AEU NT Guide to Enterprise Bargaining

Enterprise bargaining—How does it work?

This is an important year for AEUNT members, as it’s the year that your terms and conditions of employment come up for renewal. AEUNT are a party to four EBAs in the Northern Territory which cover AEUNT members employed by Charles Darwin University, Northern Territory Education Department and Batchelor Institute. 

What is an EBA?

An EBA is an agreements made at a workplace level between employers and employees and their union, about your terms and conditions of employment.

Why have an EBA?

Although Awards cover minimum pay and conditions for an industry, enterprise agreements can cover specific arrangements for a particular workforce.

Normally, everything that is in an Award is also a minimum standard in an EBA. EBAs are never allowed to offer less than is contained in the base standards provided by the National Employment Standards.

What does an EBA cover?

Enterprise agreements can include a broad range of matters such as:

  • rates of pay
  • employment conditions e.g. hours of work, allowances, meal breaks
  • how and when employees and their representatives will be consulted
  • dispute resolution procedures

They cannot, however, include anything unlawful (such as discriminatory or objectionable terms).

How do I get a say?

Over the next coming months the AEU will be holding workplace meetings and sending out surveys to AEU members seeking feedback on what you would like to see negotiated in your next EBA. It’s important that members attend meetings and fill out these surveys so that the AEU negotiating team has a clear understanding of the issues that need to be brought to the negotiating table.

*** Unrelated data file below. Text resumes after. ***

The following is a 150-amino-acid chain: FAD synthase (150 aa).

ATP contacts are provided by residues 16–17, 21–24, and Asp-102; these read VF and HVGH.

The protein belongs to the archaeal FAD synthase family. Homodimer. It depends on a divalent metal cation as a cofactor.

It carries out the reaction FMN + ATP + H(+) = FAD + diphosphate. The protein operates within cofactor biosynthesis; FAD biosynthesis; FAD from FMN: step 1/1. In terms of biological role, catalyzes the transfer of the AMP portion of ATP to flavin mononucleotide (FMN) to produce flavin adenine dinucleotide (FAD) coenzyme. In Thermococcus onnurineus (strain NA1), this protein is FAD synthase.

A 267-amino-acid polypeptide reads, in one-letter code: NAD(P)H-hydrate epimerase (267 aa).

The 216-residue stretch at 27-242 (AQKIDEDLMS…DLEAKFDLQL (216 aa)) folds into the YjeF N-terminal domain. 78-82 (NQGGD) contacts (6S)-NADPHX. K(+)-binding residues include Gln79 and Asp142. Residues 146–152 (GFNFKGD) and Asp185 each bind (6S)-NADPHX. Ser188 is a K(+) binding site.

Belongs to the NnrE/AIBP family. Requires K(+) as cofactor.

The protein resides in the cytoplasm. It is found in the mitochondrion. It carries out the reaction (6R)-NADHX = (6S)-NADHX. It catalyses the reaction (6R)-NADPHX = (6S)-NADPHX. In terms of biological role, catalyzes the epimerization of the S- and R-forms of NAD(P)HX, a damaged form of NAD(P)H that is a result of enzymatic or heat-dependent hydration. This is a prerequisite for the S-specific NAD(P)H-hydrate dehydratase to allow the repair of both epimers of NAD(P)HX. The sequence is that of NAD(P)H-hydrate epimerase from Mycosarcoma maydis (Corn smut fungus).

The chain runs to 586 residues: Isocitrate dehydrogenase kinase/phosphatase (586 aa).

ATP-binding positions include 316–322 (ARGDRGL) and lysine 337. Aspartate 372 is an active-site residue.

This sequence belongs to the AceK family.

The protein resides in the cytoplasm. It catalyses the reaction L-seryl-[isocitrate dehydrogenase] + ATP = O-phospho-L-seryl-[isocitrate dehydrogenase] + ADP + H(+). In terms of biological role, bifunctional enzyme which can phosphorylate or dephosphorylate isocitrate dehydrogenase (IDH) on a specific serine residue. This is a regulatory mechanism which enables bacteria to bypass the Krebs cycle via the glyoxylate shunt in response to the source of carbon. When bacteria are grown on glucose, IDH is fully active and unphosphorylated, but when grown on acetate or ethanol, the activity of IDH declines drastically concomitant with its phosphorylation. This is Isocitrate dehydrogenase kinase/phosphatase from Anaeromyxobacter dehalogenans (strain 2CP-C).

What is the process?

  • AEU officers will consult with members though workplace meetings and surveys to understand the matters to be negotiated.
  • The AEU executive will appoint a bargaining team for each of the negotiations.
  • Once consultation with members has concluded the AEU negotiating team will formulate a log of claims to be endorsed by AEU members.
  • Once the log of claims is endorsed by AEU members the negotiating team will begin negotiations with your employer.
  • The process of reaching an Agreement can take many weeks or months of discussion and a great deal of industrial knowledge and expertise in negotiations to work through issues of importance to each side.

Once the negotiating parties have reached in principal agreement on the terms and conditions of your EBA it will be put to employees to vote yes or no if you are happy with the EBAs terms and conditions.

What happens if an ‘in principle’ agreement is reached?

If in principle agreement isn’t reached the employer will put the agreement out to vote to employees for employees to decide if they accept the agreement or not. More then 50% of employees need to vote yes for an agreement for it to be accepted. If in principle agreement isn’t reached the AEU will recommend to members to vote No to the proposed agreement.

What happens if the agreement isn’t accepted by employees?

The AEU will consult with members to understand the outstanding issue with the EBA. The negotiating parties will return to negotiations and try to negotiate an alterative outcome that is acceptable to employees. 

What happens if the negotiation comes to an impasse?

Members have a number of option if an impasse is reached such as, lobby members of parliament, campaigning to win better conditions, take Protected Industrial Action.

What happens once the majority of employees vote in favour of an agreement?

Once an EBA is accepted by a majority of employees it’s sent to the Fairwork Commission for approval to ensure that it complies with the Fair Work Act. When approval is given by the Fairwork Commission, the EBA comes into force and applies to employees covered by the agreement in the workplace.

Did you know?

  • Union members are in a stronger position to secure higher pay and conditions through collective bargaining. The more workers that are in a union, the better chance they have of getting a good deal.
  • Employees that are under a union collective agreement earn on average $100 a week more than other employees.
  • Union members also get better sick leave and holiday leave entitlements and are more likely to receive long service leave and paid maternity leave.
  • Union members are better trained, have better working conditions, work fewer hours and have more job security.


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